Eryngium L. is the largest and arguably the most taxonomically complex genus of the family Apiaceae. The genus has approximately 250 species throughout the world, with the center of diversity in South America. Some Eryngium species are cultivated as ornamental, vegetable, or medicinal crops for folk uses. With increasing chemical and biological investigations, Eryngium has shown its potential as pharmaceutical crops. This review focuses on phytochemistry and pharmacological activities of 127 compounds isolated and identified from 23 species of Eryngium, particularly nonessential oil compounds such as terpenoids, triterpenoid saponins, flavonoids, coumarins, polyacetylenes, and steroids. Eryngium extracts or isolates have shown in vitro bioactivitities such as cytotoxicity against various human tumor cell lines, anti-inflammatory, anti-snake and scorpion venoms, antibacterial, antifungal, and antimalarial, antioxidant, and antihyperglycemic effects. In vivo studies through various animal models have also shown promising results. However, chemical constituents and their bioactivities of most species of this highly diversified genus have not been investigated. The molecular mechanism of bioactivities (particularly cytotoxicity and anti-snake and scorpion venoms) of Eryngium isolates remains elusive. Also, anti-tumor activity of polyhydroxylated triterpenoid saponins isolated from Eryngium needed to be furthur explored.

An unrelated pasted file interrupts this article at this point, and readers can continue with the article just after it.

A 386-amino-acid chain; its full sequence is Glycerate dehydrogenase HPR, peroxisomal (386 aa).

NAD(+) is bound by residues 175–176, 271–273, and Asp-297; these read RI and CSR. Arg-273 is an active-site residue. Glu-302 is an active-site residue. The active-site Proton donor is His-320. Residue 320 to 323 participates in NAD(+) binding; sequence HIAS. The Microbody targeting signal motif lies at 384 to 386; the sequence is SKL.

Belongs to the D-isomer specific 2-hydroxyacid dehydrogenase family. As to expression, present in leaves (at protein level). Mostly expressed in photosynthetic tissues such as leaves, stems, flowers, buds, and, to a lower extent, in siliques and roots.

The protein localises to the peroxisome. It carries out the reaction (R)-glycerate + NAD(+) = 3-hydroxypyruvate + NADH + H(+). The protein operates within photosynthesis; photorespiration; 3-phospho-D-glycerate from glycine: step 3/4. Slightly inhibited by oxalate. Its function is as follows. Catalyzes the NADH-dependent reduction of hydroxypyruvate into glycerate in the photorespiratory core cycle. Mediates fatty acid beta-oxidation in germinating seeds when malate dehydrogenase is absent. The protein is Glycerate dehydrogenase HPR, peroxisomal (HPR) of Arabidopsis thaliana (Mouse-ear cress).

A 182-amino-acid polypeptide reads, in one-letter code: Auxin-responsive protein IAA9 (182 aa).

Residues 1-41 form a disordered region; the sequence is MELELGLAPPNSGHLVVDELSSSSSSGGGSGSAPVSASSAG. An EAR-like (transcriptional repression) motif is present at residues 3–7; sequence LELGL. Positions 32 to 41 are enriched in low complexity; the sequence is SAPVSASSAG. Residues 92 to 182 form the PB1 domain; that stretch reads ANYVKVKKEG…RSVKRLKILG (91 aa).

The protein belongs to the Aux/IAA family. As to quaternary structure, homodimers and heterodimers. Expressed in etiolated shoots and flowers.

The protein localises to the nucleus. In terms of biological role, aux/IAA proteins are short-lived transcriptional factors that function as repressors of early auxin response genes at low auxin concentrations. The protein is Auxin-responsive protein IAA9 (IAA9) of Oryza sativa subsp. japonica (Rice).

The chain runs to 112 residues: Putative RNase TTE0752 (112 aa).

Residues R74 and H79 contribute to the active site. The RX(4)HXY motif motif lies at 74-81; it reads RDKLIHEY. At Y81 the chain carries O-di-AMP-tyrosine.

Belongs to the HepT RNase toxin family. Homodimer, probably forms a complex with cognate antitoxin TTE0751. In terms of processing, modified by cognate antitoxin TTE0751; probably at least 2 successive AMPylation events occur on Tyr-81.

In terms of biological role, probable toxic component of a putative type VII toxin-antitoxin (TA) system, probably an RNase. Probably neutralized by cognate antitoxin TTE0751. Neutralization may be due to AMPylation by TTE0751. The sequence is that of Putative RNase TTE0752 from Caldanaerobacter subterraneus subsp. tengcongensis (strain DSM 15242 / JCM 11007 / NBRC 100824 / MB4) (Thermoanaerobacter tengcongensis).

Wang, Ping; Su, Zushang; Yuan, Wei; Deng, Guangrui; and Li, Shiyou, "Phytochemical constituents and pharmacological activities of Eryngium L.(Apiaceae)" (2012). Faculty Publications. 6.
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